Clearly, John/Jane Doe was a person who suffered profoundly from a mind-body disconnect.  I’m grateful that he lives in a society that allows him (her?) to try to find some happiness.  It can’t be easy living that way.

Aside from it’s comedy-tragedy elements, though, this story reminds us that, when it comes to trying to slot human behavior into neat little boxes, it just can’t be done.  And to try to create vast social policies based upon those impossible and unreasonable boxes is an even sillier idea. That’s the beauty of a libertarian/capitalist system.  Subject to some government policing against fraud and abuse, and within the framework of a government fulfilling its basic health, safety, transportation, etc., functions, people are free, whether this means they’re free to live in City A as opposed to City B, to be a plumber or a professor, or to figure out whether someone else is trying to share their body with them.

There’s a deeper meaning to Michelle’s appalling fashion sense

I need help from you guys developing a thought.  The thought started with this picture of Michelle Obama in a deep-veed, fluffy blouse; a saggy sweater; a bondage belt; and the gypsy skirt from hell:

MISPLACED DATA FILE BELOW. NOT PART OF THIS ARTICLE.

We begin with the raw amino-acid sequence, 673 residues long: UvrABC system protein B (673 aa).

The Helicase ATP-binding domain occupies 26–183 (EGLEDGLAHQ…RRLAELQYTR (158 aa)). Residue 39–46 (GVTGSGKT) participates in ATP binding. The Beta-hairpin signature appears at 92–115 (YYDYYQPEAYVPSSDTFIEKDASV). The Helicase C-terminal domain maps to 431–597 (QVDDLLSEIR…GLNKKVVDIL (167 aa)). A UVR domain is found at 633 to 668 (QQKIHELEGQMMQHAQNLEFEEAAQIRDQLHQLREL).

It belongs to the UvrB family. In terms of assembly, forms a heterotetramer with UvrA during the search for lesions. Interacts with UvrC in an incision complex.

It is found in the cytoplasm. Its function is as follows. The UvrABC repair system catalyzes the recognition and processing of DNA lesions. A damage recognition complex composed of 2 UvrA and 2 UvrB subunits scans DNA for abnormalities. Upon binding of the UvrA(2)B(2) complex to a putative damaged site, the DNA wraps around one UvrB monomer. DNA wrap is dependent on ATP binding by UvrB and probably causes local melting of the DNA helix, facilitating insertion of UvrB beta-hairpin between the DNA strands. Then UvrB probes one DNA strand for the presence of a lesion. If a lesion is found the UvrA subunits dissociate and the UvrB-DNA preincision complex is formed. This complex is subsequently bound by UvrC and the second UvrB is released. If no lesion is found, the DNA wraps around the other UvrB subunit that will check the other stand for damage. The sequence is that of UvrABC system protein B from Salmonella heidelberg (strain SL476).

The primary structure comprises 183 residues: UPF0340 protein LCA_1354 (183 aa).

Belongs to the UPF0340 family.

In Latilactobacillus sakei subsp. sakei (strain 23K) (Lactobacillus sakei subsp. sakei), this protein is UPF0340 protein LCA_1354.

Michelle Obama bondage BeltAside from the fact that the picture pretty much puts the lie forever to the media’s desparate attempt to liken Michelle to Jacquie O, I think Michelle’s completely bewildered clothing speaks to something deeper about what society’s Leftist grip does to women’s self image.

I’m thinking about the difference between elegance and femininity, as opposed to a sort of trashy, hard-edged “feminism” that equates female sexuality, which can be beautiful and graceful, with Hustler-esque sex.  There’s definitely been a trend in the past years that cheapens, rather than elevates, women, and this trend has marched hand-in-hand with the radicalization of feminism.

Recall, if you will, that feminism was originally sold as a way to ensure that women got equal rights under the law and equal opportunities.  It’s now morphed into some shrill Leftist monster that says women should have sex like a porn star, be able to cry rape at will, get opportunities denied to men, ignore the plight of their truly oppressed sisters around the world, forgive rapists as long as they’re “good” presidents, get more than equal pay for unequal work, etc.  At precisely the same time women stopped being women and started being these weird Frankenstein monsters, the concept of attractiveness and feminity in clothing vanished — something I’ve bemoaned my entire adult life.

In other words, I think this picture speaks to something larger about the way women, for all their greater earning power and societal presence, have lost something over the last 30 years.

I know I’m old-fashioned, and getting more so with every passing day, but I’m pretty sure “viva la difference” didn’t mean you guys look like effete metrosexuals and we gals look like bondage vixens.